Many counties in rural Virginia make a great deal of their money from zealous enforcement of speeding laws against people trying to get somewhere on the highway. There is a whole knitted-together industry of judges, cops, and lawyers built on the premise that you would rather spend $250 on hiring a former prosecutor to go to court and argue you down to a misdemeanor than actually go back to Incestville and defend yourself (and possibly lose). If everyone who was charged with reckless driving by speed actually showed up to court in these places, the whole thing would grind to a halt.

If the fine is the same whether you contest or not, perhaps the best startegy would be to always argue in court. You may not win, but needing to have the court tied up and the officer present to testify has to cost the jurisdiction close to what it makes on the ticket.

Logic suggests that a county that fins it loses money on tickets would stop issuing the more trivial ones. Cynicism suggests they would just raise the fine to keep it a paying proposition.

I’ve not had a lot of tickets, only three, but in all cases, the cost was lower if you pled guilty, as if you contested and lost you’d pay court fees.

Also in Illinois all the judges said at the beginning of the session, exactly what he needs to find you “not guilty” and if you couldn’t produce that you’d be found guilty.

For instance the judges clearly stated you must prove to him that the radar was not working ON YOUR particular ticket, not that it wasn’t working correctly at other times, but specifically at the time you had your ticket written.

You could easily see if the ticket was made out incorrectly and you can see if the officer shows up. In Illinois it’s pretty open and shut against the driver from what I’ve seen of it.

I’ve always wondered about that. It’s supposed to be based on preponderance of evidence, but it seems to be more based “you’re a stupid liar, and the cop is an infallible bastion of truth, so you must prove this negative”.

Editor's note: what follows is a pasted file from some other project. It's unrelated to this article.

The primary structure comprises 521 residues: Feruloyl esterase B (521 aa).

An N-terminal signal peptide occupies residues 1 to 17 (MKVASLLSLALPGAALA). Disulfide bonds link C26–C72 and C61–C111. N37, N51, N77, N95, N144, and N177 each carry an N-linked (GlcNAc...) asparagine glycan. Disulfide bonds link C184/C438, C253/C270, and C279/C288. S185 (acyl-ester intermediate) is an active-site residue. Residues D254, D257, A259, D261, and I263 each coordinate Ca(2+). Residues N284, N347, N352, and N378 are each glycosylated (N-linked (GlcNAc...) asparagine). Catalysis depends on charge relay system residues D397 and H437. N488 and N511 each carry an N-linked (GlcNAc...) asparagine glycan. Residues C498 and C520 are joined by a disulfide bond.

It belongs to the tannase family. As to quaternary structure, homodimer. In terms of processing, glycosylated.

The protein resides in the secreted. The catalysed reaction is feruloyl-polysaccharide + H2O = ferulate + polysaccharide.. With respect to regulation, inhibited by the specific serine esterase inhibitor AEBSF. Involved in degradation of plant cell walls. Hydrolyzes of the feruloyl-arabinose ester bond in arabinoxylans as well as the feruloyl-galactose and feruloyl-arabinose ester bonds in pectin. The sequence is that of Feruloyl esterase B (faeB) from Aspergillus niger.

I would put the traffic school under the heading “Playing the game.” They are thinking of adopting it here too for first time offenders. Most of this is not about safety. It’s about revenue. The jurisdiction does not want to let the money go as they are counting on the revenue to fund the judge and the officer.
I’m just saying that paying a ticket without using all your options is foolish.

I have little doubt this is correct. And I note that it has some rather nasty implications.

Lawyers and judges who do this are in effect colluding to deceive insurance companies about the true risks associated with insured drivers, and thus to make other drivers subsidize those who are willing to line their pockets.

Absolutely. And hey, it’s not like people aren’t actually guilty of breaking the law here, as dumb as some of these speed laws are.

I would be much more than willing to pay a $300 fee each year in order to be allowed to drive at the maximum speed at which I can safely operate my vehicle given conditions. That is, effectively, what the traffic enforcement system is, except for the pesky insurance rate issue and the points on the license. Drop that, let me pre-pay my yearly ticket, and everyone wins.

Combine that with an “expert” driving test like they do in Germany (to keep the idiots who have no idea what their own and their vehicle’s limits are), and I’m there CR.

The People of the State of X has the burden of proof, but testimony from an officer of the court has more weight than testimony from John Doe. You must show that the officer’s testimony is defective.